Skip to main content

Patient-ventilator asynchrony during conventional or automated pressure support ventilation in difficult-to-wean patients


Patient-ventilator asynchrony, defined as a mismatch between patient's inspiratory time and the ventilator insufflation time, occurs in nearly 25% of intubated patients. High asynchrony rates are associated with higher incidence of weaning failure and tracheostomy, and prolonged mechanical ventilation. The aim of this study was to compare the asynchrony rate during conventional pressure support ventilation (PSV) and automated PSV (SmartCare; Draeger) in difficult-to-wean patients.


A prospective, crossover study in difficult-to-wean patients (patients who required up to three spontaneous breathing trials (SBTs) or as long as 7 days to achieve successful weaning). Patients were ventilated with an Evita XL ventilator for two consecutive 3-hour periods applied in random order: with conventional PSV managed by the attending physicians; and with PSV managed by SmartCare. The periods were administered in the afternoon (3:00 to 9:00 pm) and in the night (12:00 pm to 6:00 am). In both periods, the starting PS level with either conventional or automated PSV was the basal level before enrolment. During every period, airway pressure, flow and volume signals were continuously recorded on a PC connected to t he ventilator using dedicated software (VentView). These signals were analyzed offline by two clinicians. The asynchrony index was defined as the number of asynchronies (wasted efforts, double cycles, premature cycling off ) divided by the total respiratory rate (ventilator cycles + asynchrony events), multiplied by 100.


Sixteen patients were enrolled (age 64 ± 11 years; SAPS II 66 ± 14; COPD 25%; days of mechanical ventilation before enrollment 9 ± 4, number of SBTs 3 ± 1). The asynchrony index was lower with Smartcare (10% vs. 14%, P = 0.01), but not different between afternoon and night. Mean PS level (11 vs. 12 cmH2O) was not different between conventional and automated PSV, although the coefficient of variability of PS level was greater with Smartcare (20% vs. 0%, P < 0.01). No differences were observed in PaCO2 (36 vs. 36 mmHg), PaO2 (106 vs. 102 mmHg), total respiratory rate (22 vs. 23), and P0.1 (1.4 vs. 1.6 cmH2O) between conventional PSV and Smartcare.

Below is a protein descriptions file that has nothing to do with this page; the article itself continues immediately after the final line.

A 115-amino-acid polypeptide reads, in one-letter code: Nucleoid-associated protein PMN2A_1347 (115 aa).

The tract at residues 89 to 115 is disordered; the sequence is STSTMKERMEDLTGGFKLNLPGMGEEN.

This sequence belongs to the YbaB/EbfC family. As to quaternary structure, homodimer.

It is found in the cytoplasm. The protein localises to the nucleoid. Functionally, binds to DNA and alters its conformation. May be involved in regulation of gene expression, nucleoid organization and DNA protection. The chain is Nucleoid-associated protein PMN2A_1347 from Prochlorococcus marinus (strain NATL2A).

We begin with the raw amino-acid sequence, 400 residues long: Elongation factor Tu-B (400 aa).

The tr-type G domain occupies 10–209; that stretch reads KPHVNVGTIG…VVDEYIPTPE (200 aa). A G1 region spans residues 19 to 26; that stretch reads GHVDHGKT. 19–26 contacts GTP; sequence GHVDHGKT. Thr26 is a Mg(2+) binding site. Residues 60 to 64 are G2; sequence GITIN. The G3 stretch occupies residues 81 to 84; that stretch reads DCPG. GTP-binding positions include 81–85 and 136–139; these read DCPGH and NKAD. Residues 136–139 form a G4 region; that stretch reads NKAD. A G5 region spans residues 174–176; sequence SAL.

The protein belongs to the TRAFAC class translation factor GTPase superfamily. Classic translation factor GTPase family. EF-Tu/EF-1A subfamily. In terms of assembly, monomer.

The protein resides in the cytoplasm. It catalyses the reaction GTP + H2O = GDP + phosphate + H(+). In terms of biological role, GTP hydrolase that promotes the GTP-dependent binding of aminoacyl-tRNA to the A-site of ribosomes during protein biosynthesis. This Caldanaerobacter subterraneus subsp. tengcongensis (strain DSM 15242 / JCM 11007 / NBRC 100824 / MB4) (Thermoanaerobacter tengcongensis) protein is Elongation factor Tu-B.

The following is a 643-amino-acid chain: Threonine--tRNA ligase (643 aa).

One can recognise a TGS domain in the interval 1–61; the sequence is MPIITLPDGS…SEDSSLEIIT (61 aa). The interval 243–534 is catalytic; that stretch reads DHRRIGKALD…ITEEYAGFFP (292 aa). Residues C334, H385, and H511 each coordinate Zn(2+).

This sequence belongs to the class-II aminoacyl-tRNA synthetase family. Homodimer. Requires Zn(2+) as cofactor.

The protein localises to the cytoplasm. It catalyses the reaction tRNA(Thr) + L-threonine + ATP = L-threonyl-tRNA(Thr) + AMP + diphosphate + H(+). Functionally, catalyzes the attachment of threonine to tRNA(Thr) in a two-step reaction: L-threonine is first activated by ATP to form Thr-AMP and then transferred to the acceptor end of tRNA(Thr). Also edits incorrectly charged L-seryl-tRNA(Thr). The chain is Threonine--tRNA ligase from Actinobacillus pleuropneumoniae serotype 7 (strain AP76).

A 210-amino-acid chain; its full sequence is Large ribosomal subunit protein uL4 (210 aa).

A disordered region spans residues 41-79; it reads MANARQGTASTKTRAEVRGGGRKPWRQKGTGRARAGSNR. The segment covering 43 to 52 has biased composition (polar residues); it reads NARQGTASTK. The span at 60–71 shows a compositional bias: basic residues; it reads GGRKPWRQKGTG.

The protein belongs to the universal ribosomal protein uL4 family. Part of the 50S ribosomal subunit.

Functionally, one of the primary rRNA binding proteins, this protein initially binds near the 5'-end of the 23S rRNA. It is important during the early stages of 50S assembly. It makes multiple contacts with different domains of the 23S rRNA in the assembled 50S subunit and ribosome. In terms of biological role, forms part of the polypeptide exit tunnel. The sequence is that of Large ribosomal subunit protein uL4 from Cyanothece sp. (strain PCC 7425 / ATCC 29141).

As compared with conventional PSV, Smartcare may reduce asynchronies in difficult-to-wean patients, possibly because of greater variability of the PS level. This needs to be further confirmed.

Author information

Authors and Affiliations


Rights and permissions

This article is licensed under a Creative Commons Attribution 4.0 International License, which permits use, sharing, adaptation, distribution and reproduction in any medium or format, as long as you give appropriate credit to the original author(s) and the source, provide a link to the Creative Commons licence, and indicate if changes were made. The images or other third party material in this article are included in the article's Creative Commons licence, unless indicated otherwise in a credit line to the material. If material is not included in the article's Creative Commons licence and your intended use is not permitted by statutory regulation or exceeds the permitted use, you will need to obtain permission directly from the copyright holder. To view a copy of this licence, visit The Creative Commons Public Domain Dedication waiver ( applies to the data made available in this article, unless otherwise stated in a credit line to the data.

Reprints and Permissions

About this article

Cite this article

Bitondo, M., Aguirre-Bermeo, H., Moccaldo, A. et al. Patient-ventilator asynchrony during conventional or automated pressure support ventilation in difficult-to-wean patients. Crit Care 16, P126 (2012).

Download citation

  • Published:

  • DOI:


  • Pressure Support Ventilation
  • Prolonged Mechanical Ventilation
  • Spontaneous Breathing Trial
  • Successful Weaning
  • Asynchrony Index